|Object ID #||1990.021.017|
|Lexicon category||6: T&E For Communication|
|Credit line||In Memory of Edwin Miller|
|Year Range from||1925|
|Year Range to||1930|
|Place of Origin||Unknown|
Horn-style radio speaker, 1925 (patent). Black colour finish on the metal. The speaker can be dismantled by loosening its knurled thumb screws. The interior of the bell of the horn is decorated with some butterfly decals. The item has a length of brown fabric-covered wire attached to its pedestal-style base. Some green felt on the underside of the base prevented damage to whatever it was sat upon. It likely was used in conjunction with the radio receiver.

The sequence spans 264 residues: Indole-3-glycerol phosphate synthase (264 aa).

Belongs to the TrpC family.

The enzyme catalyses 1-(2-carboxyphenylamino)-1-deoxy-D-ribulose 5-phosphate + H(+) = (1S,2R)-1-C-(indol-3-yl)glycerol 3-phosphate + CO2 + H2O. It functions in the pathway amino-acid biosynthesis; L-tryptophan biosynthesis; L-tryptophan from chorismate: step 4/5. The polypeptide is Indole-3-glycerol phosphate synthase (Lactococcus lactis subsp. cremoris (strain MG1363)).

Formerly owned by Caroline and John Miller. Caroline's parents were Jacob and Elizabetha Ruppenthal. The Millers lived in a farm house south of Hanover, in Normanby Township, Grey County.
Last owned by Dorothy Miller (neé Miller), who was married to Edwin Miller, a brother of the last two occupants of the Miller farmhouse. They were twin brothers, Noah and Aaron Miller.
|Collection||Telecommunication Equipment Collection|
|Found||Normanby Township (formerly), Municipality of West Grey, Grey County|
This is a table-top-style radio speaker. It would be used in conjunction with a radio receiver. It was formerly used in a Grey County, Ontario farmhouse.
"The earliest attempts at loudspeakers began with simple radio sets, which were able to supply only enough audio power to operate headphones. They involved combining the electro-dynamic diaphragm of the head phone with a resonance horn similar to that of a gramophone's. With a good signal, the resulting device meant the difference between one person only listening to the radio, or several persons at close proximity in a quiet room doing the same without head phones. Sound levels were modest at best." (unknown source)